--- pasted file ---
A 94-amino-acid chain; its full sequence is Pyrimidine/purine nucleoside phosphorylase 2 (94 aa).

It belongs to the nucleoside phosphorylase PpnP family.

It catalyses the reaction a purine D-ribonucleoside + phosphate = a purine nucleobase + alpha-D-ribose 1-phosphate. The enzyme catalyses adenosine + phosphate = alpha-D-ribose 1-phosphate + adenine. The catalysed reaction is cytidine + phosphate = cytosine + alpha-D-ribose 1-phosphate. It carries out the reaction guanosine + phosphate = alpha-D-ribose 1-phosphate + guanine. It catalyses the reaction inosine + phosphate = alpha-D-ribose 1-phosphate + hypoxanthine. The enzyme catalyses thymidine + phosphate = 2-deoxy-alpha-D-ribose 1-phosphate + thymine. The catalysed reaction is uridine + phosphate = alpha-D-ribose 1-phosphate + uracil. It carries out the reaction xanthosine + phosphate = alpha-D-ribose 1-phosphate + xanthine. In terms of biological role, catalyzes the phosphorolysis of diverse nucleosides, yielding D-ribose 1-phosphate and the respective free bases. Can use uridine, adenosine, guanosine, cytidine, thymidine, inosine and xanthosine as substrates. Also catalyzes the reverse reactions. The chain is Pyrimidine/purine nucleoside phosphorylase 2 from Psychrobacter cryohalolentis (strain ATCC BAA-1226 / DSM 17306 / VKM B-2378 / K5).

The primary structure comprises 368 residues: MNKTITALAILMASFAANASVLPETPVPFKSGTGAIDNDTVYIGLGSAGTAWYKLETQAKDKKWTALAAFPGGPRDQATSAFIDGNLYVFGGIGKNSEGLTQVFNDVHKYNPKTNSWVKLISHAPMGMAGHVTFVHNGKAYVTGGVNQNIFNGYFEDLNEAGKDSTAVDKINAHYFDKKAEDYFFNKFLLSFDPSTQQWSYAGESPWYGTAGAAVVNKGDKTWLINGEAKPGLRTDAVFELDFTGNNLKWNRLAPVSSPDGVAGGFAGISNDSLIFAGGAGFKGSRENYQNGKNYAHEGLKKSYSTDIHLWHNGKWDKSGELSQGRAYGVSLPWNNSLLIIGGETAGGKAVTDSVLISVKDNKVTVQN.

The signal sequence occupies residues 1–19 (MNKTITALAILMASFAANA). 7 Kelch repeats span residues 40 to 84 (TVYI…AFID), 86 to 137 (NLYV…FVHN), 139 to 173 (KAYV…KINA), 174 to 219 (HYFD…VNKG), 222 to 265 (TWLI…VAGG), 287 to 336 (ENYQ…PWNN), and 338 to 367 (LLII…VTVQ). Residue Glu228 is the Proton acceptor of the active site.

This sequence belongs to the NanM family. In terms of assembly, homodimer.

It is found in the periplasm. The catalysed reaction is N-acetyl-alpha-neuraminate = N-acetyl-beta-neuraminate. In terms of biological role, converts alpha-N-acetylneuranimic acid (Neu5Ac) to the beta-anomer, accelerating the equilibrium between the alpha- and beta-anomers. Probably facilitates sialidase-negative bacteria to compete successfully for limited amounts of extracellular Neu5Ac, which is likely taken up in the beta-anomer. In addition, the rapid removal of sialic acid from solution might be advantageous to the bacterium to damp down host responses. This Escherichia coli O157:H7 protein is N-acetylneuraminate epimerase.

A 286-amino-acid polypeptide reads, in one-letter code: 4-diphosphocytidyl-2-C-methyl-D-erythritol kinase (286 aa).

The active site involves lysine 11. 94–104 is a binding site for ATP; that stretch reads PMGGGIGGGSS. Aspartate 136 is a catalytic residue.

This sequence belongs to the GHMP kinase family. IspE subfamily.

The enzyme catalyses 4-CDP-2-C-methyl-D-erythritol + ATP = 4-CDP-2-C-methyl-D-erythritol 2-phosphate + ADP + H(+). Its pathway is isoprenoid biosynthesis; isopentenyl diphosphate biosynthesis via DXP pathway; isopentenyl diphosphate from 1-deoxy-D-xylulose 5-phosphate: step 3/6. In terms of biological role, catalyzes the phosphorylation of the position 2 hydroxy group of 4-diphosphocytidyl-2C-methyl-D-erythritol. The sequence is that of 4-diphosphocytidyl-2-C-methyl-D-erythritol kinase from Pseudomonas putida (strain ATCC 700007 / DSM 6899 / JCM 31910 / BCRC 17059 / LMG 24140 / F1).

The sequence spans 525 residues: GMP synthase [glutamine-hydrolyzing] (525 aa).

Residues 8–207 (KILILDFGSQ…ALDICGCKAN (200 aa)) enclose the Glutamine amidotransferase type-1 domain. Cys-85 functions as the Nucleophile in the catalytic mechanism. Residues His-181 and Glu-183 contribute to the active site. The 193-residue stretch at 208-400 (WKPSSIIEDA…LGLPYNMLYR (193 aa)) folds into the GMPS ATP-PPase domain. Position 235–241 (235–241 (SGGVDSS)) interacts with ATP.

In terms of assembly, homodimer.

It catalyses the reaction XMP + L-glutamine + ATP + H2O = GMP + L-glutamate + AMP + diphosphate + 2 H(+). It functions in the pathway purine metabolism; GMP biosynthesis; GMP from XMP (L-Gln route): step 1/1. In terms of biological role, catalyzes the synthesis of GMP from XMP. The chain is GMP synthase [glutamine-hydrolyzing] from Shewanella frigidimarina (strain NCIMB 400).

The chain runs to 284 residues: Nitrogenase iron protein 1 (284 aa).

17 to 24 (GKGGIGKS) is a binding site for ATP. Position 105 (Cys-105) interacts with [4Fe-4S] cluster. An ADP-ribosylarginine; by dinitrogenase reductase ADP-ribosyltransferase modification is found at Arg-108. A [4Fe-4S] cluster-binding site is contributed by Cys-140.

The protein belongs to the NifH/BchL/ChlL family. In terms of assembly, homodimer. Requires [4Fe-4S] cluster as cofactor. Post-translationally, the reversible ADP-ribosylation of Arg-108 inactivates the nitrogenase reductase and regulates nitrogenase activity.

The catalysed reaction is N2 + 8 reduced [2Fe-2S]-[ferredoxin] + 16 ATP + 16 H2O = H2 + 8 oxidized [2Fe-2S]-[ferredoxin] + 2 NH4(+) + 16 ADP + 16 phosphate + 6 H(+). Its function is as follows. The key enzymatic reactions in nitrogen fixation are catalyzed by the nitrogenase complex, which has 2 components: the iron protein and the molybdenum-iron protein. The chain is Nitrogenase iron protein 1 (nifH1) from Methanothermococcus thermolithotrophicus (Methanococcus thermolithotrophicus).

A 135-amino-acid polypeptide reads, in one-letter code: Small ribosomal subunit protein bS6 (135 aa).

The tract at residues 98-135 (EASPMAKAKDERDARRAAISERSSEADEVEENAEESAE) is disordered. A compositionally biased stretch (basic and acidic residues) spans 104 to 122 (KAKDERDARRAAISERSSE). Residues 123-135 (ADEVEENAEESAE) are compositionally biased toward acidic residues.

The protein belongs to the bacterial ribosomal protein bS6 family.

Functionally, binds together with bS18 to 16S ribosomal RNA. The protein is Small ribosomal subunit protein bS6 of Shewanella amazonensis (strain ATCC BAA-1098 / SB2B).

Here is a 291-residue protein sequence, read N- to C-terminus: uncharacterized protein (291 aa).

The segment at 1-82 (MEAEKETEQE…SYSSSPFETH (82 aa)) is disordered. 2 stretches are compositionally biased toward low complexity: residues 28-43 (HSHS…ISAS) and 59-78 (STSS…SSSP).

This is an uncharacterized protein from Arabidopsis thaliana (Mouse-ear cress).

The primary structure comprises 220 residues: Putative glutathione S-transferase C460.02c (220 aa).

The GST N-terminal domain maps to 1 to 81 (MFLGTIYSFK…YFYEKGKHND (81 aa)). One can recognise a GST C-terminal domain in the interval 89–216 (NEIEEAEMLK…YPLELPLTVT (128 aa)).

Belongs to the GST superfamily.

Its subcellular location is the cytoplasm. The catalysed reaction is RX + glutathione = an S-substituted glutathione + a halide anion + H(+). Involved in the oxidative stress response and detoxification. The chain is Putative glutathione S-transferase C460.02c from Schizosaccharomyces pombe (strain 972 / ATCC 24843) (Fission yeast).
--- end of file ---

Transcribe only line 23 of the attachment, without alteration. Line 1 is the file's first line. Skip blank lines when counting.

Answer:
Functionally, binds together with bS18 to 16S ribosomal RNA. The protein is Small ribosomal subunit protein bS6 of Shewanella amazonensis (strain ATCC BAA-1098 / SB2B).